The United Arab Emirates, UAE, is a desert federation of seven autonomous states. The UAE is located on the southeastern portion of the Arab Peninsula, just south of the Persian Gulf. The country borders to Saudi Arabia, Oman, and the Gulf of Oman. Since the mid-20th century, the United Arab Emirates has managed to transform from a subsistence economy that is dependent on pearl harvesting, fishing, and farming to a developed and complex one, thereby facilitating improvement in the standard of living. Revenue from the sale of petroleum has been utilized in boosting the growth of other non-oil trading practices, such as tourism, manufacturing, medical tourism, and commerce (Carter, et al 2006). These practices have been significant sources of employment for the locals and foreigners alike.

Impact of Tourism on GDP

The United Arab Emirates has managed to diversify her economy in a remarkable way. The economy has been able to attract a large portion of skilled and unskilled labor force from foreign countries. The main economic activities in the UAE include tourism, mining, manufacturing, energy, agriculture, transportation, foreign trade, as well as currency and banking services. The UAE is rich in natural gas and oil. In fact, according to some estimates, the country`s oil and gas may last for over 100 and 200 years respectively. The revenue, that has been resulting from the two resources, is a significant boost to other sectors of economy, a situation which has made diversification possible (Sharpley, 2009). The United Arab Emirates has become a household name in the world of tourism. The huge number of foreign workers popularizes the UAE as a tourist destination upon their return to their home countries. As such, the country receives visitors from all parts of the world, and this has enabled the formerly conservative Arab nation to become a cosmopolitan herb.

The UAE has a rapidly growing tourism industry. This industry has been a major provider of employment opportunities to the locals and foreigners alike. The diverse workforce in the UAE’s tourism sector promotes innovation and entrepreneurship. In addition to the tourism industry, the country has an active commercial sector, where trading, and other businesses practices operate privately. In recent years, social and community services, like government employment and teaching, have formed a significant source of employment. These improvements have made the UAE a wealthy country, thereby availing resources for the construction of modern transport, communication, and educational infrastructures.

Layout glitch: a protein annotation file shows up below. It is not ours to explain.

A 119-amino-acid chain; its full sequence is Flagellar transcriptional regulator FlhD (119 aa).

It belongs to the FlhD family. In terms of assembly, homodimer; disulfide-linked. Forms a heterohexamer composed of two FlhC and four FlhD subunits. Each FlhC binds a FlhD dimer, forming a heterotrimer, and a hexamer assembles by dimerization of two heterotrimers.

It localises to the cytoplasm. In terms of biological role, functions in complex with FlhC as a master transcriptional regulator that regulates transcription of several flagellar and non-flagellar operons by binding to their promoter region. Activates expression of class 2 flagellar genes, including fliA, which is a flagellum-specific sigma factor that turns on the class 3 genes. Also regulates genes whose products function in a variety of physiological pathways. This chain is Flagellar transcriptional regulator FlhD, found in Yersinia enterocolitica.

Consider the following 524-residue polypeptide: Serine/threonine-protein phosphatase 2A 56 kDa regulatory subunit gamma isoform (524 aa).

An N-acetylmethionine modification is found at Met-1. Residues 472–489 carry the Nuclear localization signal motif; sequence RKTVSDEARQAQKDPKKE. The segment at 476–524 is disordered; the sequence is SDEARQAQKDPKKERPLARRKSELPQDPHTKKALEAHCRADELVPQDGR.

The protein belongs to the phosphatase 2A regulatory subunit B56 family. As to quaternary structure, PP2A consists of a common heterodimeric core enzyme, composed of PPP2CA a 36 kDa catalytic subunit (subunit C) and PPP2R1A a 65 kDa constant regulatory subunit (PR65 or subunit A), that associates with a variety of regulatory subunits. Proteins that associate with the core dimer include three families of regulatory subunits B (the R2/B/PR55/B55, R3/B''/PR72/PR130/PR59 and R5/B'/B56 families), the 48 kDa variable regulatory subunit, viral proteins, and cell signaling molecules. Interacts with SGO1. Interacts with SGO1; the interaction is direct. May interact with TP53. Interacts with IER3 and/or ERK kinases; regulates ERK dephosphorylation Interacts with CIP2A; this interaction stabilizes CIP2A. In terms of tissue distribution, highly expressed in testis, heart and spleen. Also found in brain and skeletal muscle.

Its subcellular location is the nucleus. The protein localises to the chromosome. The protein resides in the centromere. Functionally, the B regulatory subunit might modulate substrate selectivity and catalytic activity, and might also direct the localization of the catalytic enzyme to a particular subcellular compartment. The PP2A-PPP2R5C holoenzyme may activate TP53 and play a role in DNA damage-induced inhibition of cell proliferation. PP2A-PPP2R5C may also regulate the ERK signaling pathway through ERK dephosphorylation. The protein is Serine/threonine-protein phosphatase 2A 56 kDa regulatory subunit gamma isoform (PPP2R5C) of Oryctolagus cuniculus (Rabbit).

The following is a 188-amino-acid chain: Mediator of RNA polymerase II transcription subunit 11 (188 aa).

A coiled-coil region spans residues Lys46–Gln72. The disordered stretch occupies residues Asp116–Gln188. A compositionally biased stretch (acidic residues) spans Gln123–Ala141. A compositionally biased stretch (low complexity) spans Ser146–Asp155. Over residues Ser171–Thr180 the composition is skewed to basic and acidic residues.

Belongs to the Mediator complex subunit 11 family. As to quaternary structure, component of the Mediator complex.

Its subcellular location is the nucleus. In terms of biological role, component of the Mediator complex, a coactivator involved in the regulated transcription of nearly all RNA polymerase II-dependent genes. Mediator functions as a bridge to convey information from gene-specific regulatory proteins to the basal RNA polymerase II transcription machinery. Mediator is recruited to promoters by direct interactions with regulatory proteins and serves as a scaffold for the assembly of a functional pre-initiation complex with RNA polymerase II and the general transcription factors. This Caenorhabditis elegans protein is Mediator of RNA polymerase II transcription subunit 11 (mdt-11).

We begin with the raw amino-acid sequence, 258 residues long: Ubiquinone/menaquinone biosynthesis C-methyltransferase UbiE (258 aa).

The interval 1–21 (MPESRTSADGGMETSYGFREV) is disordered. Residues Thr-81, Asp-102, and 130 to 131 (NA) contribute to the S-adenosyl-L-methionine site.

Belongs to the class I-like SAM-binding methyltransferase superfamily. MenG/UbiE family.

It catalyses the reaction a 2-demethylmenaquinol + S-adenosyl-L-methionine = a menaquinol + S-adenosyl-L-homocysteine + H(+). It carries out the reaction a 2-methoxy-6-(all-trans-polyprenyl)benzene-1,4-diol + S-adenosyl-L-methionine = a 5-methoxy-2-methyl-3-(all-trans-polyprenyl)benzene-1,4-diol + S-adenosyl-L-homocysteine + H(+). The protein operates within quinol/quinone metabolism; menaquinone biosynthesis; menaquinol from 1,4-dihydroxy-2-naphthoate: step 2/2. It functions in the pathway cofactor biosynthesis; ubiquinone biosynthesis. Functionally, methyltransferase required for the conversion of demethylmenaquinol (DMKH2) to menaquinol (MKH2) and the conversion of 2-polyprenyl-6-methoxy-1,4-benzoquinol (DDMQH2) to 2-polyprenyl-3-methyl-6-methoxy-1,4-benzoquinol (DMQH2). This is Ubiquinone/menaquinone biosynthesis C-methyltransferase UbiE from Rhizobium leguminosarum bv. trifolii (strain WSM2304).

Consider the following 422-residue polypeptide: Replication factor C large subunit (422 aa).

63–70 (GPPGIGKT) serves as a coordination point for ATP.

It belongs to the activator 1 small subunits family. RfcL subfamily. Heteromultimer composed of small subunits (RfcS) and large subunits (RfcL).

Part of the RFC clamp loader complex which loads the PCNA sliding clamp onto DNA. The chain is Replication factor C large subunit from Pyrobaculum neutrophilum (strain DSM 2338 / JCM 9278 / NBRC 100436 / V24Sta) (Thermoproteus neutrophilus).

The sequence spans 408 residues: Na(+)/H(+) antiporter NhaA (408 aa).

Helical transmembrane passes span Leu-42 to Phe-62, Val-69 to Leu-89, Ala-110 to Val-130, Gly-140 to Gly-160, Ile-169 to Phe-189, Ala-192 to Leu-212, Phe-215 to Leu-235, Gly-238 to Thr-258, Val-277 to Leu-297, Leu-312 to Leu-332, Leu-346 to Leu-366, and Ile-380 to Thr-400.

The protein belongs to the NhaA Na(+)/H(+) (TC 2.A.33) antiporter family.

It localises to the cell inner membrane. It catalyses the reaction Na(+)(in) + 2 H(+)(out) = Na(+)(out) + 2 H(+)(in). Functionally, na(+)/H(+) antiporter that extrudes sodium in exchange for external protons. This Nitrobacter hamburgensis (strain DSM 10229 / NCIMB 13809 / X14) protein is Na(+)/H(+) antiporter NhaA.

The United Arab Emirates has developed an efficient transport system (Sharpley, 2009). According to the official statistics, the country has a total of 676 miles of modern highways that connect the seven Emirates to Saudi Arabia and Oman. The country has six international airports, with the Dubai International Airport being the largest amongst them. Additionally, the government has constructed numerous ports, with Mina’ Jabal ‘Ali in Dubai being the largest in the country. In fact, they are the largest artificial ports globally. In Dubai, automobiles play a significant role in transportation (Carter, et al 2006). These infrastructural projects have made the UAE to be a competitive tourism market with their elimination of the challenges, which is faced by the leisure travelers in other locations of the world.

The Influence of Tourism on the Trade Balance

The United Arab Emirates tourism sector has recorded massive growth over the past 40 years. This has resulted from the government’s planned diversification of the economy. As explained earlier, the government has improved the infrastructure of the country in an endeavor to support the rapid growth in the tourism sector. The remarkable transportation and financial systems have enabled the country to become a prime tourist destination. In fact, Dubai, the nation’s capital and the largest city, is the tourism capital of the Middle East. In recent years, tourism has been a significant contributor to the economy of the United Arab Emirates. The contribution to the economy has increased from a mere one percent to over 10.4 percent in forty years (Lis, 2010). This is remarkable, especially since the nation is situated in the conservative Arabian Peninsula, where local societies remain skeptical of the western influence.